Optimising financial and environmental gains with at source drilling waste management

Water-based and non-aqueous drilling fluids (NAF) and associated drill cuttings are the largest waste streams generated from global offshore drilling operations.

21 November 2019

Published in Offshore Magazine, October 2019

By Andrew Morris, Gareth Innes, Adrian Clark, Pierre-Marie Hinden, TWMA and Laurie Philips AGR Well Management

Water-based and non-aqueous drilling fluids (NAF) and associated drill cuttings are the largest waste streams generated from global offshore drilling operations. Traditionally, the ‘skip and ship’ method is used to collect, contain and transfer waste via vessel to a specialist processing facility onshore.

An alternative and increasingly attractive option, both financially and environmentally, is rig- based thermal processing through the TCC RotoMill®. This utilises frictional based thermal desorption technology at source to separate NAF, debris and associated materials into their three constituent parts of oil, water and solids for recycling, reuse and safe disposal.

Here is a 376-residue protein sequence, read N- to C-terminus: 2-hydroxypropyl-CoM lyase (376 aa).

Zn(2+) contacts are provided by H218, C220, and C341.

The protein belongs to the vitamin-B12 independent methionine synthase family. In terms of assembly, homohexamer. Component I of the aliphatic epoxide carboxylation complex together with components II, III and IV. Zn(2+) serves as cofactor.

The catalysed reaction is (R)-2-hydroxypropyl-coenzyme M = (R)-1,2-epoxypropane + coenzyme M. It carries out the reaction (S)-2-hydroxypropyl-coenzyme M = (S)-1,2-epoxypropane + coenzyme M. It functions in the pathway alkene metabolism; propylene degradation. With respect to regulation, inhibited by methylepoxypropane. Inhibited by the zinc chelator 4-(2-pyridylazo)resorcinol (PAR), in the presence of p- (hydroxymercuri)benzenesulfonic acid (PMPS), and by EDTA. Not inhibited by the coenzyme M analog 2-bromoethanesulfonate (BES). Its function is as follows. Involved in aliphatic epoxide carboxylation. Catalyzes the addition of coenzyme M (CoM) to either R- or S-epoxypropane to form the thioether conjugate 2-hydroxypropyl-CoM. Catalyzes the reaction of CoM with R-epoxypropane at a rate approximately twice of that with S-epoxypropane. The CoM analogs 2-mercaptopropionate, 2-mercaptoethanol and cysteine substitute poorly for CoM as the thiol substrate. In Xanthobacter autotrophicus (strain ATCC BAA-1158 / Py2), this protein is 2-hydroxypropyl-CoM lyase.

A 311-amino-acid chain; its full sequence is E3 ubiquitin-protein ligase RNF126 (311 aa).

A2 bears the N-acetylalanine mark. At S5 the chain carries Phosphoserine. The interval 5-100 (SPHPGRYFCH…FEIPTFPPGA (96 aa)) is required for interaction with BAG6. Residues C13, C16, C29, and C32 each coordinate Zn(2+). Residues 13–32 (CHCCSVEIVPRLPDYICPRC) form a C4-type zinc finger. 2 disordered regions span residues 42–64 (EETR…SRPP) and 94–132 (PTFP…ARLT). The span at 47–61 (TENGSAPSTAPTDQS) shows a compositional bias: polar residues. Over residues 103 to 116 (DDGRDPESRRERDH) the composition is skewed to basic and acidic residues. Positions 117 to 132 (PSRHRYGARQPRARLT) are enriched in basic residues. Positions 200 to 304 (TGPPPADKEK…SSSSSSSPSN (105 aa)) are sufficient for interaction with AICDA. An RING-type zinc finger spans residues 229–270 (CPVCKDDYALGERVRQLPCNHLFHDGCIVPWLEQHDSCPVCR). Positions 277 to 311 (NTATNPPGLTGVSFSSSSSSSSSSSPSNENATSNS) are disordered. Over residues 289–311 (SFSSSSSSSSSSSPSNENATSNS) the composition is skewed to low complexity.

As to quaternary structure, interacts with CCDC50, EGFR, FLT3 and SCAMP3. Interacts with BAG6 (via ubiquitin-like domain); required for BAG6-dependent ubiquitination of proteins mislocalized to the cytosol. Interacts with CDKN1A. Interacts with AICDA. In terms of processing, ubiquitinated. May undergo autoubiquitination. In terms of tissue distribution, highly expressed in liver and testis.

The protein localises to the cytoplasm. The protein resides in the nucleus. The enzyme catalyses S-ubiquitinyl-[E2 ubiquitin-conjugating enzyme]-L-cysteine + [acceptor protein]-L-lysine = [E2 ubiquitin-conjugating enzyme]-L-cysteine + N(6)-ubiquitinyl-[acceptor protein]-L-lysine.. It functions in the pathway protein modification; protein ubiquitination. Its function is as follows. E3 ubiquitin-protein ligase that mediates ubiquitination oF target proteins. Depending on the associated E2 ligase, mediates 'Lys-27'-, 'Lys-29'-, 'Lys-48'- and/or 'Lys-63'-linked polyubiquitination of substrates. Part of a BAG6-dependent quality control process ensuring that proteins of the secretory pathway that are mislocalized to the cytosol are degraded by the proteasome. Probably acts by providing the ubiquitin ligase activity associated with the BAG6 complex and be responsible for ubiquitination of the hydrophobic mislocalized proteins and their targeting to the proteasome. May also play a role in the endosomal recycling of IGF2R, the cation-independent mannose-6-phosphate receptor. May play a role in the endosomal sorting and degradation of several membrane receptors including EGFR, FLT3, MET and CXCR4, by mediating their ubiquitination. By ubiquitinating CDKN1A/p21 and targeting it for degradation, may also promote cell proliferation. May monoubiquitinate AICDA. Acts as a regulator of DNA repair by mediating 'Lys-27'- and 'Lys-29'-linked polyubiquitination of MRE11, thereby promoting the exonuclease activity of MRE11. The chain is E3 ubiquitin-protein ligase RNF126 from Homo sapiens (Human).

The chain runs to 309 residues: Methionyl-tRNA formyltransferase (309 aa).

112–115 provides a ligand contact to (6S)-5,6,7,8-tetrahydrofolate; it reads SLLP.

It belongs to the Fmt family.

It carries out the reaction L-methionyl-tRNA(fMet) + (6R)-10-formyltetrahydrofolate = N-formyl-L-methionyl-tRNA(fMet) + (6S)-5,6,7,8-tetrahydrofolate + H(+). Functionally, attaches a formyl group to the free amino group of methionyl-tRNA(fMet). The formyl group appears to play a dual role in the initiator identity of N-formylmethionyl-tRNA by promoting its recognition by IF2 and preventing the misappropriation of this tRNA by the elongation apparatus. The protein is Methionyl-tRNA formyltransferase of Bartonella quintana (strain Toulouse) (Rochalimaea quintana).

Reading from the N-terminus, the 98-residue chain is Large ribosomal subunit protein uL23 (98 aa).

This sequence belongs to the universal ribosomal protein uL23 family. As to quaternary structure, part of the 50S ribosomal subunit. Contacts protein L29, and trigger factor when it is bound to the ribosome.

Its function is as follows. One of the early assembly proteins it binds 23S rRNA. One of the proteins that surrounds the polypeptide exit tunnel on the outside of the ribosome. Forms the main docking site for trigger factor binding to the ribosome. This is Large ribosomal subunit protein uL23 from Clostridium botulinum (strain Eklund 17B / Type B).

In 2018, drilling waste specialist TWMA, was contracted by the licence operator to mobilize drilling waste management services using offshore thermal processing for the 17½” and 12¼” Orlando production well drilling campaign in the UKCS. Managed by well operator, AGR Well Management (AGR) using the Ocean Guardian semi-submersible drilling rig, the contract also included skip and ship services for the 8½” section, due to operational requirements.

Rig-based drilling waste management

Located in block 3/3b in the northern North Sea, the Orlando field is more than 380km (24-hours sailing time) from Aberdeen’s coastline facilities.

Due to the subsea infrastructure being installed shortly after the well was completed and suspended, drill cuttings and other debris had to be collected, removed and disposed of within a tight drilling window. With a total depth of 18,266ft to be drilled in the single subsea well, more than 1,600Mt of drilling waste was anticipated from the three sections.

Treating materials at source with thermal processing technology eliminates the requirement to transport waste long distances onshore via the ‘skip and ship’ method.

The process uses heat generated from kinetic energy to separate the three constituent parts of NAF and remove oil content. Using a hydraulically operated positive displacement piston pump, a cylindrical mill within the unit chamber grinds a bed of solids to generate power.